Let’s learn about the third most famous number in history – the Golden Ratio (aka “golden mean”, “phi”, “golden rectangle”, “Fibonacci Sequence”) Name your program **goldenRatio.** . First add a “pointer” to your robot that points directly down to the ground, is about ⅛” off the ground, and is on the left side of your robot. Then program your robot to demonstrate the Golden Ratio by performing the following sequence of steps. At each “pause” measure the distance from the pointer’s starting location directly to the pointer’s current location – label this column “pointer distance”.

forward 1 rotation

pause

point turn right 90 degrees

forward 1 rotation

pause

point turn right 90 degrees

forward 2 rotations

pause

point turn right 90 degrees

forward 3 rotations

pause

point turn right 90 degrees

forward 5 rotations

pause

point turn right 90 degrees

forward 8 rotations

pause

point turn right 90 degrees

forward 13 rotations

stop

**Questions:**

- What is the next number of rotations in this sequence? Try it by adding the lines to your computer program.

- Make a graph of your data, “rotations” versus “pointer distance”. How is shape of this graph different from the shape of the graph of your data for the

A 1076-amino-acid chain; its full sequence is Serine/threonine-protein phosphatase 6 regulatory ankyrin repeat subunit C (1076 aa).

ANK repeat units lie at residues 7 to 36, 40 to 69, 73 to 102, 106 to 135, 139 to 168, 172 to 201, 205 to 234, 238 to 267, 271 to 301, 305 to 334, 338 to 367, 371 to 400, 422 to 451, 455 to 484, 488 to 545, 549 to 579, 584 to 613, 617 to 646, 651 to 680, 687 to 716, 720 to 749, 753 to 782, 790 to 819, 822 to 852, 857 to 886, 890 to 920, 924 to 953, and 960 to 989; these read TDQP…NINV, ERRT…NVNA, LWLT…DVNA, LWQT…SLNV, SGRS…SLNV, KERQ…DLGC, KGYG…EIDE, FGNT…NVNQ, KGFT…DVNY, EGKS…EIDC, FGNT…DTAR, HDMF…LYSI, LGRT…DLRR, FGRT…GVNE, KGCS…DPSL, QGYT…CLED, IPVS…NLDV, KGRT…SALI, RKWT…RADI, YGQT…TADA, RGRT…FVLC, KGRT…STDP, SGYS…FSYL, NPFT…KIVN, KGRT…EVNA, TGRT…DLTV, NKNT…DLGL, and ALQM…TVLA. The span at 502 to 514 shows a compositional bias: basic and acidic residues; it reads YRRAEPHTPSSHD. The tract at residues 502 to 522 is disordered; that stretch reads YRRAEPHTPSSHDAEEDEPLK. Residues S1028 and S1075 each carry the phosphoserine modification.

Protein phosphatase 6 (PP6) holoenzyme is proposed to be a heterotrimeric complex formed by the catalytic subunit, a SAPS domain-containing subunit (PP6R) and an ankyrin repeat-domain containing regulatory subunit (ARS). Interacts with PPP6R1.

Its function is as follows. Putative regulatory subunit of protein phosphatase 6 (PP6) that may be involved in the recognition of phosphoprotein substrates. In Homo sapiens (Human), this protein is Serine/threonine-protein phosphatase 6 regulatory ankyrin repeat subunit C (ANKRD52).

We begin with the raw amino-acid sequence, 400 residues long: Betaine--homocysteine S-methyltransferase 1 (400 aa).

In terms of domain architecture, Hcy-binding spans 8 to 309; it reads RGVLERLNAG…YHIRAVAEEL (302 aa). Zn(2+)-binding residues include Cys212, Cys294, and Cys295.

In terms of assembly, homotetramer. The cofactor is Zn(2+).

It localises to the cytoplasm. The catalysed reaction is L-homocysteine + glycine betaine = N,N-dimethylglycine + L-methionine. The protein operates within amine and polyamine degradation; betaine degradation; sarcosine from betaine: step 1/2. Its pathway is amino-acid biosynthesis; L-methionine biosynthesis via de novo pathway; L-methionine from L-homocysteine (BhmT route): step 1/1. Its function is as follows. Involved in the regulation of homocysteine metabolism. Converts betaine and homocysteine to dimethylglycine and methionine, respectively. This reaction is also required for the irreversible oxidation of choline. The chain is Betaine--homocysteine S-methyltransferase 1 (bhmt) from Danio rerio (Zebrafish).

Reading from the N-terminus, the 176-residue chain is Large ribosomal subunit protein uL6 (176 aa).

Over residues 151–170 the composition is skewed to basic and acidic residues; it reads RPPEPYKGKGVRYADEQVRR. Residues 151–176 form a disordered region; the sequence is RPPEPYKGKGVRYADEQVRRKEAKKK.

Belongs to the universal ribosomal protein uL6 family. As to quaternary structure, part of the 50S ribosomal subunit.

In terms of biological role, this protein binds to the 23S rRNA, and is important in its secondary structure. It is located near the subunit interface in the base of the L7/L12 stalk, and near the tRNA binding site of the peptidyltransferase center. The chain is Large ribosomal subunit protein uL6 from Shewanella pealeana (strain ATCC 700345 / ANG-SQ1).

**Stem Activity – distance**?

- ADD two consecutive numbers together from your number of rotations and put the answer in a new column on your data table, and in the same row as your first addend. Do this for all of your rotations column. Compare that to your original number of rotations. What do you notice?

- Now, ADD two consecutive numbers together from your “pointer distance” column, and likewise enter the result in a new column on your data table, and for all consecutive pairs. Again – do you see any similarities to your original data?

- Now, for each consecutive pair of numbers in the rotations column DIVIDE the second number by the first number and enter into a new column. If you kept doing this for 20 consecutive pairs of numbers – about what number do you expect to get? ( Note … if this were a high school pre-calculus class, we would call this number the “limit of the Fibonacci Sequence” … you and your robot are together doing calculus! )

- And, for each consecutive pair of numbers in the “pointer distance” column DIVIDE the second number by the first number and enter into a new column. If you kept doing this for 20 consecutive pairs of numbers – about what number do you expect to get?

- Finally, look up online “Golden Ratio” and compare your results to the theoretical predictions of mathematics. How close does your experimental robot system come to the theoretical demonstration of the Golden Ratio? Write a one-sentence conclusion about your robot system and the Golden Ratio.

- (VERY ADVANCED PROGRAMMING) the program as written above is very wasteful. Can you write a program using the variables in the EV3 programming language and a loop, that is less than ten blocks long and not only does the above list of steps, but also does the next 50 steps?